it seems to be quite certain that, for the present,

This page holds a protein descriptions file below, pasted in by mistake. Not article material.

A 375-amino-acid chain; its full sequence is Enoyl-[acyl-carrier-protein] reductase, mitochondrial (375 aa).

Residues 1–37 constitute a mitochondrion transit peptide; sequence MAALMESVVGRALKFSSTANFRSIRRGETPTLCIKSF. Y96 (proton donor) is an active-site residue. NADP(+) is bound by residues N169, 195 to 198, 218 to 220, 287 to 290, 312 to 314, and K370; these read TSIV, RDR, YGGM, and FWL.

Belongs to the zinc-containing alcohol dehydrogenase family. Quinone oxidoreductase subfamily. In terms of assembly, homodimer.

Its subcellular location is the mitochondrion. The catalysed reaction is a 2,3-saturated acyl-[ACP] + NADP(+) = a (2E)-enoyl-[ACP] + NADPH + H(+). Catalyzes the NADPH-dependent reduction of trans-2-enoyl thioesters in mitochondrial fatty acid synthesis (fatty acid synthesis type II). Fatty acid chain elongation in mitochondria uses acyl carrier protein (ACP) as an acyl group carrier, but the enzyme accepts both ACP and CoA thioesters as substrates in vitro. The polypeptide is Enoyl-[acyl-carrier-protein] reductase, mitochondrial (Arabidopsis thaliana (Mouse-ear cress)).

the French Chamber agrees with M. Casimir-Perier, and is prepared to give him a majority against all shades of Red. It has elected M. Burdeau, whom he most trusts, President of the Chamber by a majority of 102 over M. Brisson, and of 69 over M. Brisson and all other candidates put together. It has also supported him in refusing a general amnesty to include all political criminals, and the Premier, M. Dupuy, in his speech on the proposal, even exaggerated his usual horror of Communists and Anarchists. The Reds were defeated by 307 to 159. It must be noted, however, that bitterness is greatly increasing, that all the Reds are now backing the Labour party, and that the temptation to those who desire the destruction of the Republic is very great. They have a President who will not yield, and consequently, by joining the Reds in a hostile vote on some Labour quesn tion, they can produce enormous confusion, perhaps compel the President to resign. It is quite probable that M. Casimir- Perier may be compelled to appeal to the people through a dissolution, and it is reported that, if defeated on any subject involving surrender to extreme opinions, this will be his course. For the moment, however, the adhesion of the Chamber, of the Presidents of the two Houses, and of his Premier, leaves M. Casimir-Nrier almost a free hand.